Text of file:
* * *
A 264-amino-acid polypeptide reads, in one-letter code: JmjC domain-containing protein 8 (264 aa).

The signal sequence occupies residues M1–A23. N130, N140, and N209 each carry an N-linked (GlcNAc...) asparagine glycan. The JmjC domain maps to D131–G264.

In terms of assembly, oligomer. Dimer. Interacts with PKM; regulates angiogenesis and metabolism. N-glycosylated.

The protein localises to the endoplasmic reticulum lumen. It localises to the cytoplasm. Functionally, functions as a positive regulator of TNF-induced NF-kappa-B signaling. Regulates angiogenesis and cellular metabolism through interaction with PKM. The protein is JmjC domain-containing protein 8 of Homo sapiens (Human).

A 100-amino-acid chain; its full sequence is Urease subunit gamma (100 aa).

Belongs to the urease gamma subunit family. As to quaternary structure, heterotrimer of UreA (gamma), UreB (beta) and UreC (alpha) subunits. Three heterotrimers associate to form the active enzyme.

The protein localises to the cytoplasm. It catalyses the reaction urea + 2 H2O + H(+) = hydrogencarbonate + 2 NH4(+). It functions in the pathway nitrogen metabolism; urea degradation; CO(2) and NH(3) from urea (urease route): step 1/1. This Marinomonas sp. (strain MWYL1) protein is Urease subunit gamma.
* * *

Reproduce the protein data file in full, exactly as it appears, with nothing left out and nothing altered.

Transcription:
A 264-amino-acid polypeptide reads, in one-letter code: JmjC domain-containing protein 8 (264 aa).

The signal sequence occupies residues M1–A23. N130, N140, and N209 each carry an N-linked (GlcNAc...) asparagine glycan. The JmjC domain maps to D131–G264.

In terms of assembly, oligomer. Dimer. Interacts with PKM; regulates angiogenesis and metabolism. N-glycosylated.

The protein localises to the endoplasmic reticulum lumen. It localises to the cytoplasm. Functionally, functions as a positive regulator of TNF-induced NF-kappa-B signaling. Regulates angiogenesis and cellular metabolism through interaction with PKM. The protein is JmjC domain-containing protein 8 of Homo sapiens (Human).

A 100-amino-acid chain; its full sequence is Urease subunit gamma (100 aa).

Belongs to the urease gamma subunit family. As to quaternary structure, heterotrimer of UreA (gamma), UreB (beta) and UreC (alpha) subunits. Three heterotrimers associate to form the active enzyme.

The protein localises to the cytoplasm. It catalyses the reaction urea + 2 H2O + H(+) = hydrogencarbonate + 2 NH4(+). It functions in the pathway nitrogen metabolism; urea degradation; CO(2) and NH(3) from urea (urease route): step 1/1. This Marinomonas sp. (strain MWYL1) protein is Urease subunit gamma.